I, on the other hand, believe that there is one God who calls us all equally to love him and love others. Every person alive is held accountable to the same moral standard. I think this makes much more sense of the world, and it explains why when something like 9/11 happens, or even when someone prangs my car and drives off without leaving a note, that I think something *wrong* has happened and not just something which goes against my personal morality.

      You seem to think that no violence has ever been committed in the name of secularism, the only people who cause violence are religious extremists. This is absolutely false. Karen Armstrong’s article on the Guardian (yes, the Guardian. Who’d have thought it) is good: The myth of religious violence. I also found a website listing the death toll of atheist regimes of the 20th Century. I think it’s logical that if you don’t believe human life has any intrinsic value (and why would you, if you’re an atheist, we’re all just space dust in the end) – then killing a few (million) people is of no consequence in order to create a utopian society. Sadly no utopia has emerged as yet, but I’m sure that won’t stop people trying.

      And that is the real clincher: you might think your morality is good in your own eyes, but really there’s nothing ‘good’ about it. You might value human life and want to minimise pain etc, but if other people don’t value the same things as you – there’s no comeback. There’s no right answer. There just is. And that, my friend, for me, would be a deeply, deeply problematic and disturbing place to be.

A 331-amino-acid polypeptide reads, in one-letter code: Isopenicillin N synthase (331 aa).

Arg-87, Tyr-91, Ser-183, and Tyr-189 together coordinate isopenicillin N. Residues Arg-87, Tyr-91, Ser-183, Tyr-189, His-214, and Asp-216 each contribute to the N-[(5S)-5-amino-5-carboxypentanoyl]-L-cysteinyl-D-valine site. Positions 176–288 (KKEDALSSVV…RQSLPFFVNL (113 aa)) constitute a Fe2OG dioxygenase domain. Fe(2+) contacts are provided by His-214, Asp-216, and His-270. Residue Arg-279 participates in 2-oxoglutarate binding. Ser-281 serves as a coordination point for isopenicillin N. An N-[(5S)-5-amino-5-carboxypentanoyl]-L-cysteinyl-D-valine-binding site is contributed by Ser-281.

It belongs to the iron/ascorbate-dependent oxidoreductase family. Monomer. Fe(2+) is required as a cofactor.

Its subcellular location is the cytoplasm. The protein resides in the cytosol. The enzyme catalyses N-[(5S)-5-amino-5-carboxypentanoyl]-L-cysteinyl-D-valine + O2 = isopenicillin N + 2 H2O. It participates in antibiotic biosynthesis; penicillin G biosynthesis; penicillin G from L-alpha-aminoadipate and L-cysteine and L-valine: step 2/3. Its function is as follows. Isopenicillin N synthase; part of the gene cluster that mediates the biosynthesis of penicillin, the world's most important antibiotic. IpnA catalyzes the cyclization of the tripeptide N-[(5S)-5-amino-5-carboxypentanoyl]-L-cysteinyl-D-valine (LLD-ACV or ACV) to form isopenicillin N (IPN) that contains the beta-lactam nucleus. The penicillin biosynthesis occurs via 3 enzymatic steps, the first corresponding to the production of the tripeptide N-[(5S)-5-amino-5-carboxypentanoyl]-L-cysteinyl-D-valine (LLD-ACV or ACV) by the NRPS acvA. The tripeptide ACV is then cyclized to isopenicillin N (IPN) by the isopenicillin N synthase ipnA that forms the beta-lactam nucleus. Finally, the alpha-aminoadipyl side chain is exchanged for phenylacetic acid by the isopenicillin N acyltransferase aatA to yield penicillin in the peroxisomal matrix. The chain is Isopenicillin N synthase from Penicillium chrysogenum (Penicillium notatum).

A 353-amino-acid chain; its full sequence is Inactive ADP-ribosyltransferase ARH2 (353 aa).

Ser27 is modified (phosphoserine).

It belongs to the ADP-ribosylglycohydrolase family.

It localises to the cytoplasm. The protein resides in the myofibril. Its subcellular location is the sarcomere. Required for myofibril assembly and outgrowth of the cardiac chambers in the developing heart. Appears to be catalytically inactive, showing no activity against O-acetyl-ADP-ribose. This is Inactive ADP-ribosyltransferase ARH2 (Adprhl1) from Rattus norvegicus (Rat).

God bless,

      Phill

  12. Hi sorry for the delay in replying been a bit busy, Philipen is what I call my father in law. Comes naturally. 🙂

    ‘What you’re saying is that morality is completely relative, right? There is no ultimate right or wrong. Slavery is neither moral or immoral, it’s neutral. Some societies consider it immoral, some consider it moral. It’s pointless to talk about one society being right and another wrong, they’re just different.’

    – Yes morality is completely relative. The point you are missing is that I have my morals, and society has its morals. And from those morals you decide whether something is right or not. You also discuss different ideas of what constitutes your morals or not, morals are fluid. And there are different levels of fluidity in them.

    And that applies to the church any church as much as it does to humanity in general.

    To fix those morals (which frankly the church does fix, until it needs to change it for whatever reason… ) is unnatural and unhealthy. It stops you questioning. It causes people to bomb Paris in the name of Allah, because by not questioning your morals, you again, become blind dumb and unquestioning.